But I do think that that came out, and it showed an overall no impact from radiation across the whole group. But in the subset analysis, the low volume had a benefit. And I do think that got some people excited about it. But I think it also raised the question of, is this question answered? Or is there still more data needed to support this? And so, I think it's actually got a lot of people interested in enrolling in the study because they want to basically determine if this is the right thing.

And I would say that there is probably less radiation or NRG involvement than I would have expected. And that maybe because of that reason, and it may not. I mean, who knows. But I think it's largely been more run by urologists as opposed to radiation oncologists, which we had kind of looked at this from the start as being more of a surgical-based trial, and then incorporated radiation and capped out the radiation so that we would have some surgical data. So, the number of radiation patients that can enroll is capped out at a third of the total. And that was before any of the STAMPEDE data or anything else was available. And I think that's because of the STAMPEDE data, because of the HORRAD data, because of the PEACE1 data, which should be coming out sometime in the near future. All of those are radiation-based data. And I think we wanted to have some surgical-based data to see if surgery's appropriate.

Now, what STAMPEDE doesn't do is it does not support the concept of surgery in the setting of metastatic disease. I mean, we can not assume that local therapies are the same. Now, they might be equivalent both when prostate cancer is localized, but I don't know that we can state that for metastatic patients.

And so, from my perspective, the sites that have been doing very well with enrollment are the sites that do not provide surgery to the primary in the setting of metastatic disease outside of a clinical trial. And you do have to have that discipline. And it took a lot of effort within our own group. And then I've had lots of conversations with site PIs from the other programs about that.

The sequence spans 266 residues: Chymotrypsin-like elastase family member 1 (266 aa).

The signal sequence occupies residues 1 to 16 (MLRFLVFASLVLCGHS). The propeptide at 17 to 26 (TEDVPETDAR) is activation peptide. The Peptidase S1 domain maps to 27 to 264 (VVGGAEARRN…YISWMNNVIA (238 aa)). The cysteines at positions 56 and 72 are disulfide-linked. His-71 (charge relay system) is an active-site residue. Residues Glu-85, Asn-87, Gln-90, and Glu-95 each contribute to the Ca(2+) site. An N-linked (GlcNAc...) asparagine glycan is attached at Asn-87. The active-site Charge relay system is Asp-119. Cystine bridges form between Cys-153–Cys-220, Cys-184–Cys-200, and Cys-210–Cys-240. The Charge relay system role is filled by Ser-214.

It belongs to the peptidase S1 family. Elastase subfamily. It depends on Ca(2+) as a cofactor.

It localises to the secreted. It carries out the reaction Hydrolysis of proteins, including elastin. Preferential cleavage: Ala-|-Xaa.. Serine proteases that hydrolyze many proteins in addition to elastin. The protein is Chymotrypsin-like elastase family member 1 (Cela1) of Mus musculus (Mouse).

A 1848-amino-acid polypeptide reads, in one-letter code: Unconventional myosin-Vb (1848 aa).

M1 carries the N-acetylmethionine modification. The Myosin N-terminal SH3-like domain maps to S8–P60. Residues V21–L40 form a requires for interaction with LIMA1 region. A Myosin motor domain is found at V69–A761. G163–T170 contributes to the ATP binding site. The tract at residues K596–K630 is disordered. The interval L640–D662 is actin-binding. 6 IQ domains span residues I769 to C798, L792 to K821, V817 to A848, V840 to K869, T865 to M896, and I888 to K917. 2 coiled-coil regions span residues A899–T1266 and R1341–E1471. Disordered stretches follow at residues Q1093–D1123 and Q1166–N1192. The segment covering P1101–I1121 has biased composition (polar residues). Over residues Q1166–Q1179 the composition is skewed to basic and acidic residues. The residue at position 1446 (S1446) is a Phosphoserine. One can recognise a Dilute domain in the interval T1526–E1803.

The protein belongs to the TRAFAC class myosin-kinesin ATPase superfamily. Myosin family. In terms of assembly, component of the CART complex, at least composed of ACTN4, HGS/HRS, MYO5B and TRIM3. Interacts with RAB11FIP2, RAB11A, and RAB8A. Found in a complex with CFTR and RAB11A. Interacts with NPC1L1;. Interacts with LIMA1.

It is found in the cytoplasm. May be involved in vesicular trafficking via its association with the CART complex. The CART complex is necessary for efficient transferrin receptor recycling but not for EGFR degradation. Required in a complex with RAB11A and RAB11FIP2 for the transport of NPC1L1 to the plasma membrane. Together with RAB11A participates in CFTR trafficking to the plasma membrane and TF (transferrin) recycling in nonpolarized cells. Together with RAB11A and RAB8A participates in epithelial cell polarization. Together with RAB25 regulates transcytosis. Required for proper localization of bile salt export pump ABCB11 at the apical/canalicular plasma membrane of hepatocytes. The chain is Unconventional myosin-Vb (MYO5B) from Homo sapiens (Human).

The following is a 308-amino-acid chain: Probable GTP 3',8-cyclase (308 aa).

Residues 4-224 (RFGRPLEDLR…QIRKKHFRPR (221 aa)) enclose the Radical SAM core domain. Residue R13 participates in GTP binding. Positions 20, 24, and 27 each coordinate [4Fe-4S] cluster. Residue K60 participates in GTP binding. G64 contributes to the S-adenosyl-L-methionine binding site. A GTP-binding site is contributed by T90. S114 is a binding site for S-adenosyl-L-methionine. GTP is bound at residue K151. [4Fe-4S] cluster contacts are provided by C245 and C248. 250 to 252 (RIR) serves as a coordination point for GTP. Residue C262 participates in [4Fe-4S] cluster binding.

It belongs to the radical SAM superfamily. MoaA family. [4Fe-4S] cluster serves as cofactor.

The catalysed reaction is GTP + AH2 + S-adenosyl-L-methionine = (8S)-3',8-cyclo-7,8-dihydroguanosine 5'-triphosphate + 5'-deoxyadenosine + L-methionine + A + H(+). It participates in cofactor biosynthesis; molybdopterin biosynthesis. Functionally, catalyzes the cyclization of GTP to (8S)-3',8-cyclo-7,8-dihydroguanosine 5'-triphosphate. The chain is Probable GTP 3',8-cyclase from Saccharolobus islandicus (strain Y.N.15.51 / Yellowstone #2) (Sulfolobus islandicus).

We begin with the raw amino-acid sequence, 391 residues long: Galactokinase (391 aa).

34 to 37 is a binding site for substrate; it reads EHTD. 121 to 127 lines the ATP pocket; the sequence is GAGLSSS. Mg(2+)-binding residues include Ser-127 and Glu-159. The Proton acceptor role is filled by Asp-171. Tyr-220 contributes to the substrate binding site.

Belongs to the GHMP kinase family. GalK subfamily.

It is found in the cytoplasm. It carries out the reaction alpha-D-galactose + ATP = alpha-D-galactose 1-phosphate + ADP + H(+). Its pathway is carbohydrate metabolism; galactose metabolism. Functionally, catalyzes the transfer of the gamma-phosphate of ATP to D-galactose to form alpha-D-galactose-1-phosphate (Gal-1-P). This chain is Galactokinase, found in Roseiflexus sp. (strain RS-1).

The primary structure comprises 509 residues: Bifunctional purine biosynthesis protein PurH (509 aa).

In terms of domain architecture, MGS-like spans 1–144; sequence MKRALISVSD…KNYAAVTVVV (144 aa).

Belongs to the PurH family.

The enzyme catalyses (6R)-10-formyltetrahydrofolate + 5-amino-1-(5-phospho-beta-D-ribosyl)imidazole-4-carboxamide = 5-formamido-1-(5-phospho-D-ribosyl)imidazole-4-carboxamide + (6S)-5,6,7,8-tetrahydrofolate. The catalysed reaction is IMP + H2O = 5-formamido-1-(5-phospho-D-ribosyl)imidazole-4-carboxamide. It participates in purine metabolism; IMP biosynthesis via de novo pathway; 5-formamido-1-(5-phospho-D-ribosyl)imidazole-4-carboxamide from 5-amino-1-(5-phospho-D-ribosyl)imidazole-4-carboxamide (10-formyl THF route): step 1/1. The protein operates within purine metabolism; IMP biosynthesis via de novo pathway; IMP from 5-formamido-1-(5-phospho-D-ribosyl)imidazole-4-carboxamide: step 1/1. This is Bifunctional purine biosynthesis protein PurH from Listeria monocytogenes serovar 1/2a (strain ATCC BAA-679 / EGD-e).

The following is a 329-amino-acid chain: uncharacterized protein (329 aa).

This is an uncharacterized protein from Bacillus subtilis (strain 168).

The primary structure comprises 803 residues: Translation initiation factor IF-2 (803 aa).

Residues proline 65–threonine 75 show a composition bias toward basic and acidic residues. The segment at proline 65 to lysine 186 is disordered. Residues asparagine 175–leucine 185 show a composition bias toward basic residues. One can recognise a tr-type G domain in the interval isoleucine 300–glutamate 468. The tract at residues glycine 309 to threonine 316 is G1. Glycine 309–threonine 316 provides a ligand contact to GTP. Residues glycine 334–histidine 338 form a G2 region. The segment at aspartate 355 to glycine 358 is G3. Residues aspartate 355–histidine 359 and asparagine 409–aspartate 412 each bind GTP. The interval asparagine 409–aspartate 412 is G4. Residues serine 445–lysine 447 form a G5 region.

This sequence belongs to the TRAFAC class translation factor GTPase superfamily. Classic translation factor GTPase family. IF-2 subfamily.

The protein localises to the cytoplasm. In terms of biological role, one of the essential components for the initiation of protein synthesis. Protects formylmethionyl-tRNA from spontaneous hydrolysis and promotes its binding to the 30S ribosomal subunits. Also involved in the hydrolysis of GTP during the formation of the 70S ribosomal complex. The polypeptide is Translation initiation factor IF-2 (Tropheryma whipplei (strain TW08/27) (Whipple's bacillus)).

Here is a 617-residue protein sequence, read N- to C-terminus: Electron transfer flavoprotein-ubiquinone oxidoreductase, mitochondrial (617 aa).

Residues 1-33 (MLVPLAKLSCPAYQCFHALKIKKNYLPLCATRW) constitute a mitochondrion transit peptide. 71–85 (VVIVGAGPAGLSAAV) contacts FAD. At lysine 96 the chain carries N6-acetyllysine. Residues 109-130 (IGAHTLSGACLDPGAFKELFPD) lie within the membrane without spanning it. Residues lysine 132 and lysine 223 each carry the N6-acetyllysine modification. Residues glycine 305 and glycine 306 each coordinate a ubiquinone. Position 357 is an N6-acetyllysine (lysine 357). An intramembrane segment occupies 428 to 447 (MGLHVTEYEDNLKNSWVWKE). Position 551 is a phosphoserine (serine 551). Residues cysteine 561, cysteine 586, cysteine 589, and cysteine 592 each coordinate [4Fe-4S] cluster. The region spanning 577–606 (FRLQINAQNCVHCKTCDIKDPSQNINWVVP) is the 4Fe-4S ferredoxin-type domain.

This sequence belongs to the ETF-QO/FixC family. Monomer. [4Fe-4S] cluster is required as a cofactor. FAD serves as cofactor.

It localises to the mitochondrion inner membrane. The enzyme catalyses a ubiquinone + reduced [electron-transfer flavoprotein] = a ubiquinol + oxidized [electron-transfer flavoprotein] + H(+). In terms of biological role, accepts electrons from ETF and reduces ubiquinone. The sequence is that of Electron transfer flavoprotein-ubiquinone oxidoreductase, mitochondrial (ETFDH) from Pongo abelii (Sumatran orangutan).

And essentially, if a patient is understanding that this trial is essentially the standard of care, with a 50% opportunity to have an additional therapy that you wouldn't be getting otherwise, then you get more buy-in. If the patient could decide that they want to do the therapy anyway just because, and because you have a physician who might believe that it's active and beneficial, then that's going to happen. And those patients are not going to go on the study anyway.

So, I think the impact of the available data has people excited. I do think it warrants further evaluation. And I'm hopeful that we can continue with the accrual and keep the trial going and complete the planned 1,200 patients.

Matt Cooperberg:  I recall you talking to Jenny Donovan at some point about lessons learned from protecting their successes and enrollment there. Anything that you have found applicable from?

Brian Chapin:  Yeah. We did. And unfortunately, we couldn't financially bring on someone to do that role for us here in the US. But yeah, I mean, definitely some lessons learned. And I think part of it is really just you have to kind of educate the physicians taking care of the patients to try to make sure that they are not having their bias come across in the discussion.

And what we did for SWOG and for 1802 is we put together a video. And the video has a... there's a link that is available through the SWOG website, and through YouTube, and has been sent out to all the site PIs, and the patients can view that video in the clinic, in the waiting area or at home on their own. And basically, it's a five-minute video just describing the trial with some graphics to kind of make it very plain for people to understand what is going on, and also to take out some of that bias because it is really hard if you believe that it works or if you believe it doesn't work, it's hard not to get that across to a patient. As you know, with everything else we do, it's a challenge. And so, that is one thing we've done.

And the other is, I have a terrific research group here. And the research nurses really do all of our physical consenting. And so, they will sit down with the patient after we've gone through it with them and really go over the details to the finest point of exactly how often they need to be here, what they have to do, and really what the goal is of the study. And I think that has been very successful.

Matt Cooperberg:  Have things been changing with PET imaging now that we're finding more metastatic disease with lower volume? Is that changing the nature of accrual?